In fact, it’s almost like they are playing with those genre specifics, having multiple weddings and chances to enact the famous ‘If any person knows of any reason why these two should not be wed’ trope that happens in all of those movies. Having the female lead actually go through with marrying another man.

The movie takes place during big life events–weddings and funerals–but everything about the story relies on subtlety.  Charles slowly makes the change from a ‘serial monogamist’ to ready to commit (in part because he loses hope in the idea of true love) to, by the end, a self-awareness that allows him to pursue a path that will truly make him happy.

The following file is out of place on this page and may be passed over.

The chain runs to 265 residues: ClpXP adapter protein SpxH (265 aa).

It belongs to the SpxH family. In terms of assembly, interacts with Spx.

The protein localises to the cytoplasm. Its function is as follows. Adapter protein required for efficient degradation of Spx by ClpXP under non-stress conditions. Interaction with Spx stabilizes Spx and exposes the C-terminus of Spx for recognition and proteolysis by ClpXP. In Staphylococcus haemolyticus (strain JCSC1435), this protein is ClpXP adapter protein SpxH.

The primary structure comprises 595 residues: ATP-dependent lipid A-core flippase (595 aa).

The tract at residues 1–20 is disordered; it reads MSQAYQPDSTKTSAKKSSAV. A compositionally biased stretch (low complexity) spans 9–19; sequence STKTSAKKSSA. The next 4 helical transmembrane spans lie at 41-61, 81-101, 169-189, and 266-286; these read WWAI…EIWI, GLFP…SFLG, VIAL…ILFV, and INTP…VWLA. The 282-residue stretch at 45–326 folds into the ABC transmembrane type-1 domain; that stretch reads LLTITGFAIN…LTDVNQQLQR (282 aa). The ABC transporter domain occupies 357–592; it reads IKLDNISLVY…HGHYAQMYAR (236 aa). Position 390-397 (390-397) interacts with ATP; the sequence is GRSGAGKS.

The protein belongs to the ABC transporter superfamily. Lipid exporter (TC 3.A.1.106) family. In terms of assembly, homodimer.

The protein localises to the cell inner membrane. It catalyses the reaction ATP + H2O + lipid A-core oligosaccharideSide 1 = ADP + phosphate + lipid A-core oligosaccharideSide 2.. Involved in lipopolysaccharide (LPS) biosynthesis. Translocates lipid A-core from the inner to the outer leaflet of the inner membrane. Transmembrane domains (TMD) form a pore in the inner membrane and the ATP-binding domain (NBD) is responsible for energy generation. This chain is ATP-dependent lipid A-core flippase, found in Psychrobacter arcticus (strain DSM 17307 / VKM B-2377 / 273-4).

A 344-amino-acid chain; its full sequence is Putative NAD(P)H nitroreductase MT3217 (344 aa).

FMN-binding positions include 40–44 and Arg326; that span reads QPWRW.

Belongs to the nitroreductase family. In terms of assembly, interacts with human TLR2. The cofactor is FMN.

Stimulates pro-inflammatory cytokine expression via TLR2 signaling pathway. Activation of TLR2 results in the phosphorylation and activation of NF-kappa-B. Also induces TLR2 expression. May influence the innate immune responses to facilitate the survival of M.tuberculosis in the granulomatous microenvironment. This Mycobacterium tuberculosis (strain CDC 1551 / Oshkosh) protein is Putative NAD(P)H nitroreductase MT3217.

In addition to what is a very adult version of a RomCom, the film is also moving (funeral scene made me weep) and alternately extremely funny.  Highlights include Rowan Atkinson playing a bumbling Anglican priest, Hugh Grant’s speech as best man, the repeated scenes of Charles and flatmate Scarlett waking up very late for each of the four ceremonies, and Carrie going through her recount of bedfellows.

Another reason to watch is the ’90s fashion and the ludicrous hats the English wear to church. Why do they do this? Why do they still do this? I may have to do a future post about this millinery tradition.